Room & Board Hanging Light

Before we wrapped up our quick 26-hour visit to NYC, we also made our way to the new Marimekko store at 200 Fifth Avenue (and 23rd). I am going to write more about my love of all things Marimekko in another post soon.

NYC Marimekko Store

But since we have been looking for some new fabric to have curtains made for our upstairs living room, as I looked over the racks of inspiring Marimekko fabrics, this fabric below jumped out at me immediately. It’s called “Tunturipollo”. And as I waited for them to find a full bolt for us, two of the sales girls came by to tell me it’s their store’s most coveted fabric and I had very good taste. Well, howdayalikethat.

The new fabric is already in the hands of our very capable curtainmaker Melinda and hopefully in about a month’s time we’ll have new living room drapes and some roman shades for the kitchen.

We also bought a new shower curtain in a classic Unikko pattern. It’s blue and makes our blue bathroom even more blue.

We stayed in Times Square at the Westin instead of our usual Crosby Street Hotel in SOHO. But we had a beautiful corner room that looked down onto the New York Times headquarter building. Here’s a shot of the top of their building and what I can only imagine is their executive terrace. Nice!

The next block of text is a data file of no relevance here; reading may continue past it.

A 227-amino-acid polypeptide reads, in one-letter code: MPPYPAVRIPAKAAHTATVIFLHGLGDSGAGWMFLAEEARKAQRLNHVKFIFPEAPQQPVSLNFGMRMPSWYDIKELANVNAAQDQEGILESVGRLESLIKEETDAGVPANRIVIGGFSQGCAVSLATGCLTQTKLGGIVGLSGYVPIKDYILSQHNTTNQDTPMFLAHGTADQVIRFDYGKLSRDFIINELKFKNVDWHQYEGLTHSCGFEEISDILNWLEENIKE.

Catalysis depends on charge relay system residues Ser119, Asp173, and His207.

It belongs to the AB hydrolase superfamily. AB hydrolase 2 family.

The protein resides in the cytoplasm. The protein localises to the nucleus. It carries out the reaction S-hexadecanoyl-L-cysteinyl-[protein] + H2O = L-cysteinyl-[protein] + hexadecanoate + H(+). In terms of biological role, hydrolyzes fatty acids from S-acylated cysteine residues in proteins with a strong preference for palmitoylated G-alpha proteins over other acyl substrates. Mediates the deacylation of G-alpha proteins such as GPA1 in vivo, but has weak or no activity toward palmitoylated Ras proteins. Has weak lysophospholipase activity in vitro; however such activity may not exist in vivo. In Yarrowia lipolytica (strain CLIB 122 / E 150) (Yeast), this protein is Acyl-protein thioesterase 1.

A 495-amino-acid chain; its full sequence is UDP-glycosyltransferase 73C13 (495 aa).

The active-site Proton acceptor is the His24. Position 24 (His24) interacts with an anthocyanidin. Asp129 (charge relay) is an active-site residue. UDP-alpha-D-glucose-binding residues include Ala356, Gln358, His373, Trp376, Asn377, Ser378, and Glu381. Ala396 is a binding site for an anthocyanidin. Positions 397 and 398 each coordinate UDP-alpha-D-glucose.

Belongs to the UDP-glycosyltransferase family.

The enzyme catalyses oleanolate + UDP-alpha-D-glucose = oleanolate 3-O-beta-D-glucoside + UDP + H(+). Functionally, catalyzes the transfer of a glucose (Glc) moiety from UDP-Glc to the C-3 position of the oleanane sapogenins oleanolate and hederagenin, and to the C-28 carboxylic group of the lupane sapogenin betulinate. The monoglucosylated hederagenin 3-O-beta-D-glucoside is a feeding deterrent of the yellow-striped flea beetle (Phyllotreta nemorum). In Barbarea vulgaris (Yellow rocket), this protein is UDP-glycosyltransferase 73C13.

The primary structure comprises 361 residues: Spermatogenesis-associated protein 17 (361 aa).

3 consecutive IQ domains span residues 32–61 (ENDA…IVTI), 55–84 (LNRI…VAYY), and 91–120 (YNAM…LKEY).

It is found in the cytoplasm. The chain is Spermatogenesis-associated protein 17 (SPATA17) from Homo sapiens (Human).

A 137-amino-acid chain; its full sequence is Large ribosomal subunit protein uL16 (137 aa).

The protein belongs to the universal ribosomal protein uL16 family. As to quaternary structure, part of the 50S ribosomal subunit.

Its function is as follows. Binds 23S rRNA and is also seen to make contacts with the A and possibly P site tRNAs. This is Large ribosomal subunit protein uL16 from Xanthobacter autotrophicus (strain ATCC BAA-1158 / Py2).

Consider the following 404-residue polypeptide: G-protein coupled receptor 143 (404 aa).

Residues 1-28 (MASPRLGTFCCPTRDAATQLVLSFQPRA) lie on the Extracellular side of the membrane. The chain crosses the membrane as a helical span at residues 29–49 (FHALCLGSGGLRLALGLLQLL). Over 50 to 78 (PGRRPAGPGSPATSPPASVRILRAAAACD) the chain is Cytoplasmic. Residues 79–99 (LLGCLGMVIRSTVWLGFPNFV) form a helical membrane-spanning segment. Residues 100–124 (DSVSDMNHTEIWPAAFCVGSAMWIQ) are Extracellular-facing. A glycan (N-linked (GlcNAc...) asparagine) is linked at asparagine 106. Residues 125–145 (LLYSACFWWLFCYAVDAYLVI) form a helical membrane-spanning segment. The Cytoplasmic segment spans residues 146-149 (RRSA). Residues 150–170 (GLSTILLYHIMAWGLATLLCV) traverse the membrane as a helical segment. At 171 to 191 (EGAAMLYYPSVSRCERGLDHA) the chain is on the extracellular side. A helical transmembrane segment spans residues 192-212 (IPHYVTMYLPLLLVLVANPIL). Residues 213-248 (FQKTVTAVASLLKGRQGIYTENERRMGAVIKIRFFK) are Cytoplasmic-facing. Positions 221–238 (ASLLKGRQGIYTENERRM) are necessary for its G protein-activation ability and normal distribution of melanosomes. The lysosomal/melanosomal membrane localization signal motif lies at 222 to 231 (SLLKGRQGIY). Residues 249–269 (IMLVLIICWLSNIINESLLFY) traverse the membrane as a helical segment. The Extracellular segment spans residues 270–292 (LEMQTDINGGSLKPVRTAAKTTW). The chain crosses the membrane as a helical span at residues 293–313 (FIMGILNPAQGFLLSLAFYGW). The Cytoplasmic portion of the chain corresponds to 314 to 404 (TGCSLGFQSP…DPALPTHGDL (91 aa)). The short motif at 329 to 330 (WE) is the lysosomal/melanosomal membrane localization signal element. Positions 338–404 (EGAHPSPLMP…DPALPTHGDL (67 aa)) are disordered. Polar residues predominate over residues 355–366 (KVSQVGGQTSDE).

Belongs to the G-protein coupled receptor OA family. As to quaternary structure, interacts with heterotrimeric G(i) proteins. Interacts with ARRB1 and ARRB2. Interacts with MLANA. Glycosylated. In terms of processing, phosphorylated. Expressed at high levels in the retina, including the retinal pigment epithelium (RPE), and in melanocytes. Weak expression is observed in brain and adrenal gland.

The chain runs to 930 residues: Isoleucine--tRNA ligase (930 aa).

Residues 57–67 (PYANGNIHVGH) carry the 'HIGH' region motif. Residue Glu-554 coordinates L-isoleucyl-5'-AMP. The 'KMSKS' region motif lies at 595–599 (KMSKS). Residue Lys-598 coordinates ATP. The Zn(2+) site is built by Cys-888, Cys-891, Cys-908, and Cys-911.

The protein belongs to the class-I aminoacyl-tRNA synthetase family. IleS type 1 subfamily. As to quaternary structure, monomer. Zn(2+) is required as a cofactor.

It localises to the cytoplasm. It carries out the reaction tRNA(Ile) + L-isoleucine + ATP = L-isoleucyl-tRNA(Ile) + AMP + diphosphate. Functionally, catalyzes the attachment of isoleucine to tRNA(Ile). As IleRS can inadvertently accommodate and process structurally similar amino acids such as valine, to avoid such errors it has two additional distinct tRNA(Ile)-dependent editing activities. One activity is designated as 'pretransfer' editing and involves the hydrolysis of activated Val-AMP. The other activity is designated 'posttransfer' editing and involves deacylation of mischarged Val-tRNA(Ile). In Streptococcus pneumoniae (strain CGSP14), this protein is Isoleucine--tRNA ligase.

NY Times Headquarters

All in all, we had a fun-filled weekend in NYC. And I can’t wait to go back soon.

I’m not one to post about self improvement but these 5 “rules” make alot of sense.

Putting them up here so I don’t forget!

About a year ago I wandered into one of my favorite Boston mid century shops, Reside, and saw a Milo Baughman (for Thayer Coggin) recliner that I liked. Not loved. But liked. I ended up buying it because I thought I’d use it somewhere…in a client project or maybe even at home. And at that time I had it in my head it would definitely need to be reupholstered. The burnt orange, original, fabric would have to go.

I put the chair in storage and kinda forgot about it….until a few days ago.

We were thinking we needed something tall, kinda leggy, not very bulky, and comfortable for a corner of our upstairs living room. And then I remembered that old chair I’d put away.

Off we went to fetch the chair and bring it home. And I gotta tell you, I’m really happy. Here’s the chair at home.

It’s become my new favorite chair.

I remember my father had a recliner that was his CHAIR. I think this baby is my new CHAIR. It is so darn comfortable as well. It reclines out to this.

The ash frame is beautiful and elegant. The arms are crafted perfectly, your elbows literaly sink into the curved wood. And I am in love with the original fabric and color. No reupholstery needed thank you very much,